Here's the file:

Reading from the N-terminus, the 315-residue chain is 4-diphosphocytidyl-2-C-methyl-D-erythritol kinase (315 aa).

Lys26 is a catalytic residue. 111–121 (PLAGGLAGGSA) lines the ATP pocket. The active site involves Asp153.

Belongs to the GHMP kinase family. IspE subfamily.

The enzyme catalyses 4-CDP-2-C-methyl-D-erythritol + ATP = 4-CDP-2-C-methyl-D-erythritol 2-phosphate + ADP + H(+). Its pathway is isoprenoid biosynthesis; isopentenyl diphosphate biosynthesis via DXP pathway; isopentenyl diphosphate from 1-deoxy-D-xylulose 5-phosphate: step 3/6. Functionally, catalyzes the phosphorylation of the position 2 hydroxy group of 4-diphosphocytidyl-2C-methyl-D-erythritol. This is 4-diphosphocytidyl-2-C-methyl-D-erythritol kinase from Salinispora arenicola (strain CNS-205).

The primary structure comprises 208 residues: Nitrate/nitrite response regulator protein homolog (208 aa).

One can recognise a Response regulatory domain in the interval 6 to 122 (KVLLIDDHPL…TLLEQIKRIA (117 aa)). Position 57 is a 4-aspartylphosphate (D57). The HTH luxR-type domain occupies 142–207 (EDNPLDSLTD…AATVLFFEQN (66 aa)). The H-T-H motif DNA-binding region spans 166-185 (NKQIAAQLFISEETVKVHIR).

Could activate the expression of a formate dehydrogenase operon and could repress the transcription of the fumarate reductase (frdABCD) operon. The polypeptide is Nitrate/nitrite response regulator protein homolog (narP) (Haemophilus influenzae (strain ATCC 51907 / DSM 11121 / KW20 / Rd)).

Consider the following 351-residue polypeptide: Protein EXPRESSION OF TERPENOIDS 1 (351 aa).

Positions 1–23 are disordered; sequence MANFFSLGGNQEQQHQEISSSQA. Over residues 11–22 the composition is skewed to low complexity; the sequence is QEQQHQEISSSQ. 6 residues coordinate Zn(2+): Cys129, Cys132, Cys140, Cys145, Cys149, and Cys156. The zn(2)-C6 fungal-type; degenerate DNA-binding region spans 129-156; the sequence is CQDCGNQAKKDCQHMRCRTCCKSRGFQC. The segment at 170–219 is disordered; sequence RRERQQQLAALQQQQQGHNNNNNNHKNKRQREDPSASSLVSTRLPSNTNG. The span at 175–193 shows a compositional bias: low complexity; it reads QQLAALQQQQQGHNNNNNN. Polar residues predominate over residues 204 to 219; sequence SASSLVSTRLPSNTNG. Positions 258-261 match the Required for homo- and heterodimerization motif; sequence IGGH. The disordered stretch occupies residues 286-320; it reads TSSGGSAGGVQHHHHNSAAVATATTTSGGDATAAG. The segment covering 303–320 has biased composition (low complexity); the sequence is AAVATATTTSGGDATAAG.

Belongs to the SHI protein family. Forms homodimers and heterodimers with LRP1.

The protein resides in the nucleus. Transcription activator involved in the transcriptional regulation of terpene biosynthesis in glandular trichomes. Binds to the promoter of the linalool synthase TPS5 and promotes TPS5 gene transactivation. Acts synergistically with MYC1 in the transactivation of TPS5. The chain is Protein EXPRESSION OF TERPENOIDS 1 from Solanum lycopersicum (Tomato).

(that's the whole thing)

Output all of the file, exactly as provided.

Reading from the N-terminus, the 315-residue chain is 4-diphosphocytidyl-2-C-methyl-D-erythritol kinase (315 aa).

Lys26 is a catalytic residue. 111–121 (PLAGGLAGGSA) lines the ATP pocket. The active site involves Asp153.

Belongs to the GHMP kinase family. IspE subfamily.

The enzyme catalyses 4-CDP-2-C-methyl-D-erythritol + ATP = 4-CDP-2-C-methyl-D-erythritol 2-phosphate + ADP + H(+). Its pathway is isoprenoid biosynthesis; isopentenyl diphosphate biosynthesis via DXP pathway; isopentenyl diphosphate from 1-deoxy-D-xylulose 5-phosphate: step 3/6. Functionally, catalyzes the phosphorylation of the position 2 hydroxy group of 4-diphosphocytidyl-2C-methyl-D-erythritol. This is 4-diphosphocytidyl-2-C-methyl-D-erythritol kinase from Salinispora arenicola (strain CNS-205).

The primary structure comprises 208 residues: Nitrate/nitrite response regulator protein homolog (208 aa).

One can recognise a Response regulatory domain in the interval 6 to 122 (KVLLIDDHPL…TLLEQIKRIA (117 aa)). Position 57 is a 4-aspartylphosphate (D57). The HTH luxR-type domain occupies 142–207 (EDNPLDSLTD…AATVLFFEQN (66 aa)). The H-T-H motif DNA-binding region spans 166-185 (NKQIAAQLFISEETVKVHIR).

Could activate the expression of a formate dehydrogenase operon and could repress the transcription of the fumarate reductase (frdABCD) operon. The polypeptide is Nitrate/nitrite response regulator protein homolog (narP) (Haemophilus influenzae (strain ATCC 51907 / DSM 11121 / KW20 / Rd)).

Consider the following 351-residue polypeptide: Protein EXPRESSION OF TERPENOIDS 1 (351 aa).

Positions 1–23 are disordered; sequence MANFFSLGGNQEQQHQEISSSQA. Over residues 11–22 the composition is skewed to low complexity; the sequence is QEQQHQEISSSQ. 6 residues coordinate Zn(2+): Cys129, Cys132, Cys140, Cys145, Cys149, and Cys156. The zn(2)-C6 fungal-type; degenerate DNA-binding region spans 129-156; the sequence is CQDCGNQAKKDCQHMRCRTCCKSRGFQC. The segment at 170–219 is disordered; sequence RRERQQQLAALQQQQQGHNNNNNNHKNKRQREDPSASSLVSTRLPSNTNG. The span at 175–193 shows a compositional bias: low complexity; it reads QQLAALQQQQQGHNNNNNN. Polar residues predominate over residues 204 to 219; sequence SASSLVSTRLPSNTNG. Positions 258-261 match the Required for homo- and heterodimerization motif; sequence IGGH. The disordered stretch occupies residues 286-320; it reads TSSGGSAGGVQHHHHNSAAVATATTTSGGDATAAG. The segment covering 303–320 has biased composition (low complexity); the sequence is AAVATATTTSGGDATAAG.

Belongs to the SHI protein family. Forms homodimers and heterodimers with LRP1.

The protein resides in the nucleus. Transcription activator involved in the transcriptional regulation of terpene biosynthesis in glandular trichomes. Binds to the promoter of the linalool synthase TPS5 and promotes TPS5 gene transactivation. Acts synergistically with MYC1 in the transactivation of TPS5. The chain is Protein EXPRESSION OF TERPENOIDS 1 from Solanum lycopersicum (Tomato).